In 2009, before this blog was even a twinkle in my eye, I went to Portugal and got hooked on the food.
One of my favorite dishes was Pork and Clams Alentejo-Style. Not long after we got back a Portuguese friend shared this recipe with me from her blog (which I can vouch is tasty although it does not involve the 4-6+ hour marinade I’ve seen in a lot of other recipes) and I have made it many times since. I mix the spice blend in large quantities and keep it on hand. We love, love, love this food. I used to go out to Atasca in Cambridge and order this dish and just be happy.
My friend Katie (different friend; I am lucky) is married to a Portuguese (and had a honeymoon in the Azores, the 500 photos of which I absolutely devoured) and recently told me that I should try making Portuguese Massa Sovada, an Easter treat in their house. I said, OK. And I figured I’d make a meal of it and do the pork and clams, too.
The bread (the Massa Sovada) got off to a rough start when I misread the instructions and added the eggs and yeast before half the flour. Was this make or break? I have no idea. The recipe directs the baker to scald the milk, and though I learned this wasn’t necessary because my milk is pasteurized, I heated it anyway because the next step seemed to involve butter melting, and I figured cold milk wasn’t melting any butter.
The recipe also says the dough will be thick, and mine was incredibly sticky. Almost as soon as I started mixing it, the batter climbed up the mixer whisks and got jammed all in the holes where you attach the mixer whisks. At this point I was scraping dough out of the mixer with a toothpick and thinking, “Thanks, Katie,” and also picturing the headline: “The Bread That Ate My Mixer.”
So I pretty much detached the mixer and started mixing by hand. The next step was kneading for approximately fifteen minutes, and kneading is really not my favorite thing. The sticky dough was all over the place and finally Tim intervened and said, “I don’t think that’s how you knead.” Well, fine, Mr. Dough Guru. Tim stepped in, using a lot more flour than I had been, and produced a pretty smooth dough that we stuck in a buttered bowl to do its first rise.
One thing I have really improved at is reading ahead in recipes. There used to be many occasions where I would get into a recipe, thinking dinner or dessert was right around the corner, and then read something along the lines of: Cover and marinate for at least five hours. Or: Chill until firm, roughly three hours. The Massa Sovada recipe is a good one to read ahead in, because it involves not just one rise, but two long-ish rises. Luckily, I was prepared. The rising went according to plan, and about 3.5 hours later, we were baking. (Note: I halved the recipe. It makes two loaves.)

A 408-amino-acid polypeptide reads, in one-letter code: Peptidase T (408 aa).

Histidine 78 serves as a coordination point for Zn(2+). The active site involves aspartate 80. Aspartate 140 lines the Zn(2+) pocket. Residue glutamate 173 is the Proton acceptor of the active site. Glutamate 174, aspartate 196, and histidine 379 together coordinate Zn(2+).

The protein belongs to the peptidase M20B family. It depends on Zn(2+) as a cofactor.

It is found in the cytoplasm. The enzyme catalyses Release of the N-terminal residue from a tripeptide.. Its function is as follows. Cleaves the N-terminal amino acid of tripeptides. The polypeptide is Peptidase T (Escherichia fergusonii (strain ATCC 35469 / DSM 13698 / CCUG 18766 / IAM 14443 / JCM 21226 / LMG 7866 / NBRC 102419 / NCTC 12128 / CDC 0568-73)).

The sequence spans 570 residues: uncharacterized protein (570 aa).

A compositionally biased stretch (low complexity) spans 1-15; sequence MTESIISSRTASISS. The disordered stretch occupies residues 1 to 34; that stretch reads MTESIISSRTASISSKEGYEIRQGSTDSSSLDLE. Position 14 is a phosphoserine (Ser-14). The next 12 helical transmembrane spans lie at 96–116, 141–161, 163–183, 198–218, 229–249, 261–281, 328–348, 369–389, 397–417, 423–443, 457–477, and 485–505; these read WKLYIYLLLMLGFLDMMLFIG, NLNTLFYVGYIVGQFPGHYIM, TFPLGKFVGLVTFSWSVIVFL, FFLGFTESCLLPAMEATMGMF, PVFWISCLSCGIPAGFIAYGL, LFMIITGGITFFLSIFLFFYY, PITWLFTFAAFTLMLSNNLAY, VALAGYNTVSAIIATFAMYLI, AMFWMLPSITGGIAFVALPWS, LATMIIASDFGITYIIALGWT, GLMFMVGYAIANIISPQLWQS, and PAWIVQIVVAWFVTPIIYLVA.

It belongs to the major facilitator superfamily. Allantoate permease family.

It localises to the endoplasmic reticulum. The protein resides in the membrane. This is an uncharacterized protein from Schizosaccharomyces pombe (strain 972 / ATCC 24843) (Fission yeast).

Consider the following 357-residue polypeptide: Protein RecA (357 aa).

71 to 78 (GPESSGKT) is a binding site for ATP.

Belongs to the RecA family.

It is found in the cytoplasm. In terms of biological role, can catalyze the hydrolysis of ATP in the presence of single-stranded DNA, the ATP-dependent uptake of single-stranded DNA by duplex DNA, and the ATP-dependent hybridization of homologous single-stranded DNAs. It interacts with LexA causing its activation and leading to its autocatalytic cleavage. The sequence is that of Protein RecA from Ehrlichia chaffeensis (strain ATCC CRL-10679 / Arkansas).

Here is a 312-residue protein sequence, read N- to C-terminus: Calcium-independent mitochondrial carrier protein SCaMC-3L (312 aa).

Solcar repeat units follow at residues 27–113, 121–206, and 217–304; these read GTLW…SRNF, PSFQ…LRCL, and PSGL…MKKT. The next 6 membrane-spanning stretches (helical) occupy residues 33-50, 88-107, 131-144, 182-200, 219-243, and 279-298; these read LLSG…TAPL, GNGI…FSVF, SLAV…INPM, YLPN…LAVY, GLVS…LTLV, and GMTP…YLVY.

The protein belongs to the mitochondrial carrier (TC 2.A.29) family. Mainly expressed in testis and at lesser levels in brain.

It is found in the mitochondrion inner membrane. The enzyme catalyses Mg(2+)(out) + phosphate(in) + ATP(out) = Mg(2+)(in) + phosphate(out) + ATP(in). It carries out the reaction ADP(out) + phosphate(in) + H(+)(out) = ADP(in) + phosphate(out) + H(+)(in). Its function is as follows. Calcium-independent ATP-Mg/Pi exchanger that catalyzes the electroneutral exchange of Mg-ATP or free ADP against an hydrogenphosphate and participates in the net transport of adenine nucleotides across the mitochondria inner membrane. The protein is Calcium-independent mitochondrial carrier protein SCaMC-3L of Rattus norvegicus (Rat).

During the multiple rises, I got the pork going. This recipe also involves long phases (so much good cooking does, it turns out). Initially you rub pork cubes with a spice mixture and let it rest (I put mine in the fridge, but you probably don’t have to unless it’s hot) for up to an hour. Try to hold out for the maximum.
After that, you painstakingly brown all the little pieces, giving them personal space, and wind up cooking some onions and garlic and bay leaves and tomato paste and then deglazing all the delicious bits with a bunch of white wine (I always find the amount in the recipe too much, so I add it as seems right at the time).
Once the pork is re-involved, this thing simmers for an hour. Again: the reading ahead. During that hour I fry up a ton of cubed potatoes. At the end you throw on the clams and let them steam on top, and then you eat, eat, eat.
Um, Meghan, those aren’t clams. So true. Clams are strangely hard to come by here. I see them only in certain places and I am loathe to shell out (ha) the high cost, since my conclusion is that if they’re that rare, they’re probably being imported from mucho far away. We substitute shrimp. I’m not Portuguese. It works. But if you can get clams, do that.
As we devoured the pork and shrimp, the oven beeped, and for dessert we had sweet bread (not sweetbread). The egg glaze on top made it dark and shiny, it came easily out of the pan, and it smelled delicious. Sure enough, it was. It is a very soft, sweet, highly eatable bread that we all just wanted to snack on. Katie tells me it is a winner for French toast, for grilled cheese, or dunked in coffee.
Though we didn’t have any vinho verde on hand, we did manage to finish the evening in an appropriate Portuguese manner.